Should I Talk to a Philadelphia Police Officer or Detective Who Wants to Talk to me?


7/21/2017

As a Philadelphia criminal defense attorney I am often asked “Should I talk to a Philadelphia police officer or detective who wants to talk to me?”  I think it is important to begin with this thought: Police and detectives deserve respect and courtesy.  Don’t be rude, be respectful.   The answer to the question of whether you should speak with the police or a detective who contacts you is flat out NO. I want to be clear about this: you do not have to call or speak with the police officer or detective who contacted you.  It doesn’t matter if it was a small theft or assault, a drug case or a murder.  You have the right to remain silent and to speak with an attorney. 

You are not required to talk to police or detectives and no, it doesn’t make you look guilty.  It is one of our fundamental rights.  If they are reaching out to you, you need to reach out to me.

If you are in direct communication with them or they catch you unexpectedly simply tell them “I will not make any statement, I want to speak with my attorney.”  Then call me for a free consultation at 215-712-1212.

I am often asked about whether a person should talk to a Philadelphia police officer or detective and the reason the answer is “No” is quite simple: you have a fundamental right to not incriminate yourself.  I believe in that right.  There is only one reason a police officer or detective would want to speak with you – to gain information from you which is going to be used against you.  They are highly skilled interrogators.  They often tell you they are looking for someone else, or that you may have just been a witness.  Decline the interview and call me.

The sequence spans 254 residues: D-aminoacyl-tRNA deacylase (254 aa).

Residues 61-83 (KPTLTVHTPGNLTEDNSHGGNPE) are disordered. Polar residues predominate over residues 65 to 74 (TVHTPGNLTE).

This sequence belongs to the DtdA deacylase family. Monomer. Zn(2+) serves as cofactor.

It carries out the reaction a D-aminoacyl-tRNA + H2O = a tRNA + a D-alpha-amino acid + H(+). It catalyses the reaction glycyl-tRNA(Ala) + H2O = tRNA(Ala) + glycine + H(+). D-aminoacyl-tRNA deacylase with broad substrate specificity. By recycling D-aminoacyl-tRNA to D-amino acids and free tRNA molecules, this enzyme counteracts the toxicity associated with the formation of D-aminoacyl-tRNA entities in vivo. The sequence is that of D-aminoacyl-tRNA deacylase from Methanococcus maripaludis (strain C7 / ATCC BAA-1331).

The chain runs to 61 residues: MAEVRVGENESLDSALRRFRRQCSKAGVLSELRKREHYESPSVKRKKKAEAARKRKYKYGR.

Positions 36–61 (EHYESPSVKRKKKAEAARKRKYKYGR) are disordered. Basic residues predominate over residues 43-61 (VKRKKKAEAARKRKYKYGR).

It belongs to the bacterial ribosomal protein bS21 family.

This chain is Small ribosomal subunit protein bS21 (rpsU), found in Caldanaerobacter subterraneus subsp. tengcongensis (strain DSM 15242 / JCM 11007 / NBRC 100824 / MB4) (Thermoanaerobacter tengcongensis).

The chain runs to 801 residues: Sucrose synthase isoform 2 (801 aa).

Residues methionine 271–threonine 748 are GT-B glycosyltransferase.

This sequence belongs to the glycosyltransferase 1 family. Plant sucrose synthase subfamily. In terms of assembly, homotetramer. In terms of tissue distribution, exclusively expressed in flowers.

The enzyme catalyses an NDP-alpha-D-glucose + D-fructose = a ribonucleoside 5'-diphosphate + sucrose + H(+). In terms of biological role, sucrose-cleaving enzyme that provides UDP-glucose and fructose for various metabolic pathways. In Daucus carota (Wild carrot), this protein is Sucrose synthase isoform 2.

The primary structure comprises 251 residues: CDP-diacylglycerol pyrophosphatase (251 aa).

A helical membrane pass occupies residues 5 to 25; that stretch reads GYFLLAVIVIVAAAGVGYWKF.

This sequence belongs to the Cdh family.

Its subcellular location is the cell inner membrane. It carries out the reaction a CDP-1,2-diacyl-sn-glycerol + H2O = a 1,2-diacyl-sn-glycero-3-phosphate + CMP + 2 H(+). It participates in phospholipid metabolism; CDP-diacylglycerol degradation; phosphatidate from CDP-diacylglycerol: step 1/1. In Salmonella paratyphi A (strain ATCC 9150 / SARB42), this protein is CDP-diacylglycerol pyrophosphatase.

A man is contacted by detectives asking for an “interview.”  They told him that he wasn’t a suspect, but they just needed some information.  In reality, there had been a break in to a commercial building and his fingerprints were found on the window.  He was definitely a suspect and this was not going to be a simple “interview.”  As it turns out, his fingerprints were on the window because he worked for the glass company that replaced it.  He was not a burglar. 

If you have a card placed in your door or get a text or a voicemail from the police or detectives call me before you respond to them. 

You have the right to remain silent.  Do so with police or detectives, and don’t worry about how things look or whether or not you will seem guilty or uncooperative.  If they had enough to charge you, they would.  They are seeking information to solve their case.  Don’t respond to them before you call me for a free consultation at 215-712-1212.